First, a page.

Architectural follies impose on our assumptions of what architecture is and what it should be -- what is function, what is beauty, where do private and public space meet. Gwangju Folly II, part of the Gwangju Biennale Foundation, highlights the politicization of public space through multiple folly-interventions in Gwangju. The project includes follies by Ai Weiwei, Rem Koolhaas and Ingo Niermann, Superflex, Raqs Media Collective, David Adjaye and Taiye Selasi, among others, this November 10-11.
Artistic Director Nikolaus Hirsch, with curators Philipp Misselwitz and Eui Young Chun, focus the follies on the contentiousness of public space, and its operation on the global scale. Positioned throughout the city, some follies are mobile (Ai Weiwei's "Cubic-meter Food Cart", a rumination on South Korea's pojangmachas) while others highly site-specific (Rem Koolhaas and Ingo Niermann's "The Vote" is installed in a high-traffic commercial area).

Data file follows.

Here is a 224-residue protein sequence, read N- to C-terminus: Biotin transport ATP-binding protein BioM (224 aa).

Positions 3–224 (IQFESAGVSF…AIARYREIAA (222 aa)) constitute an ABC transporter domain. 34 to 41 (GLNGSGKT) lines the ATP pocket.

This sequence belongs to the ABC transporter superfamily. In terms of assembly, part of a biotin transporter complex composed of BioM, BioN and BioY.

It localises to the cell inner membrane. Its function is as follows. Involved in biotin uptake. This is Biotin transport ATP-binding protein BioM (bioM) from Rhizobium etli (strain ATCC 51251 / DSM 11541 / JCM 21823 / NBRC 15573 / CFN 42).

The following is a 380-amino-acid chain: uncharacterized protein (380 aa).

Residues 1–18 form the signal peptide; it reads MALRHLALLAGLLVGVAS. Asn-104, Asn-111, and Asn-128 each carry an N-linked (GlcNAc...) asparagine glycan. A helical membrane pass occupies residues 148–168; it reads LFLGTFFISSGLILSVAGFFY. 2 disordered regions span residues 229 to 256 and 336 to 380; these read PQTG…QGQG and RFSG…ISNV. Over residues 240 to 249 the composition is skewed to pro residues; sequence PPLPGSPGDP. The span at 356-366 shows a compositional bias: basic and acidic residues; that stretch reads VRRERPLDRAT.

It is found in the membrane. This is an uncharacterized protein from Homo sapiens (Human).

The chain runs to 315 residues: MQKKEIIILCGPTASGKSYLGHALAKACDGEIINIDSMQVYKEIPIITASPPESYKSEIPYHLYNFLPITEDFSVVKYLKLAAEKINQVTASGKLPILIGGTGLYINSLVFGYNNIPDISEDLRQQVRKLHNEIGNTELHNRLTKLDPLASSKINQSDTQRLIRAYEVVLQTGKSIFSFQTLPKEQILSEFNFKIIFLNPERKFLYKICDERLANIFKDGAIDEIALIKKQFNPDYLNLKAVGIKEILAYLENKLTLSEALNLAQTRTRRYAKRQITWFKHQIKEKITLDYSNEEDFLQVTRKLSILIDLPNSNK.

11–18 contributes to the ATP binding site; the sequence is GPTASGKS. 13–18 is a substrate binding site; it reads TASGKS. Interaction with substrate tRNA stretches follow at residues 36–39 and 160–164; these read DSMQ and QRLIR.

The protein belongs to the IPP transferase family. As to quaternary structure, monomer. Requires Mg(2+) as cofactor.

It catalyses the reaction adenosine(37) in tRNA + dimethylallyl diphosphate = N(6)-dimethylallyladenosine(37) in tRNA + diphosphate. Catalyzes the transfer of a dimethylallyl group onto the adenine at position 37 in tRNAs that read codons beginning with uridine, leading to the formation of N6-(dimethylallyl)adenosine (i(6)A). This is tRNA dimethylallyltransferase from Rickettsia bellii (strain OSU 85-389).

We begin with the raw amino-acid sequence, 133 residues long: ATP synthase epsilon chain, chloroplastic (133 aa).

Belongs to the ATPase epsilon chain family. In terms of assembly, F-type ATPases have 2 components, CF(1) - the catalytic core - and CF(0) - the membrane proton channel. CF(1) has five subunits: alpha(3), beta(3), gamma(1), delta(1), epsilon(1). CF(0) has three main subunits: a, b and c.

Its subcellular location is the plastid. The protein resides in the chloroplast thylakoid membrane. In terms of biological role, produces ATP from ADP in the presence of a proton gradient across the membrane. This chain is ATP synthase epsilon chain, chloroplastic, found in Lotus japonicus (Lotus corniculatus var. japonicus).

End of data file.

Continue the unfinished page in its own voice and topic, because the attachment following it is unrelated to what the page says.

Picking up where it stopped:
As the setting for Gwangju’s Democratic Uprising in 1980 (also referred to as the Gwangju Massacre), public space has played a major role in 20th century South Korean political transformations. The Folly Project seeks to unravel this capacity of public space on both the local and global scale; using folly interventions to critically examine the composition of public space.